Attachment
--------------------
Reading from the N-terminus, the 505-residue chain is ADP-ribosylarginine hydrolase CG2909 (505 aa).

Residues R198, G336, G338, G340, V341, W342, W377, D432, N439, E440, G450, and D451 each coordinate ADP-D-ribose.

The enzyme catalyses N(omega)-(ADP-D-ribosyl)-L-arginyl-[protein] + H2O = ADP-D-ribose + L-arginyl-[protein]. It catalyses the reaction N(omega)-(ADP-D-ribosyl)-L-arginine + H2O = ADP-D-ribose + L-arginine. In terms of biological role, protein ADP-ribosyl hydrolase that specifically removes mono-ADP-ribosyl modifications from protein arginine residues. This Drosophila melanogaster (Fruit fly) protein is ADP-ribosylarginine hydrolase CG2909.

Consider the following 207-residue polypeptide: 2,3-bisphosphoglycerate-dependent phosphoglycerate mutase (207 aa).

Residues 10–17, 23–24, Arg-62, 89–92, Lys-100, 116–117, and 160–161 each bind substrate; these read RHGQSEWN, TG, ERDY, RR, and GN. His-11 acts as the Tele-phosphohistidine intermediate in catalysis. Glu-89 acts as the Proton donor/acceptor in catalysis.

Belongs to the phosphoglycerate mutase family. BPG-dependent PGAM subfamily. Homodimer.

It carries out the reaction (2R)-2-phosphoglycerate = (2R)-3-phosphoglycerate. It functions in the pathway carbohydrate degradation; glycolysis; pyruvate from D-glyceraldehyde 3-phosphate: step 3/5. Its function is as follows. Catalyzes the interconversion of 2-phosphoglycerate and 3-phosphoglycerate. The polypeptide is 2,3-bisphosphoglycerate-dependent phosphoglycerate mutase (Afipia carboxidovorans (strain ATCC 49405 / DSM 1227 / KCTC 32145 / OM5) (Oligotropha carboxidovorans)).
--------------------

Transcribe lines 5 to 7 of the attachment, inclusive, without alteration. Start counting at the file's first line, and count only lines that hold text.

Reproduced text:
Residues 10–17, 23–24, Arg-62, 89–92, Lys-100, 116–117, and 160–161 each bind substrate; these read RHGQSEWN, TG, ERDY, RR, and GN. His-11 acts as the Tele-phosphohistidine intermediate in catalysis. Glu-89 acts as the Proton donor/acceptor in catalysis.

Belongs to the phosphoglycerate mutase family. BPG-dependent PGAM subfamily. Homodimer.

It carries out the reaction (2R)-2-phosphoglycerate = (2R)-3-phosphoglycerate. It functions in the pathway carbohydrate degradation; glycolysis; pyruvate from D-glyceraldehyde 3-phosphate: step 3/5. Its function is as follows. Catalyzes the interconversion of 2-phosphoglycerate and 3-phosphoglycerate. The polypeptide is 2,3-bisphosphoglycerate-dependent phosphoglycerate mutase (Afipia carboxidovorans (strain ATCC 49405 / DSM 1227 / KCTC 32145 / OM5) (Oligotropha carboxidovorans)).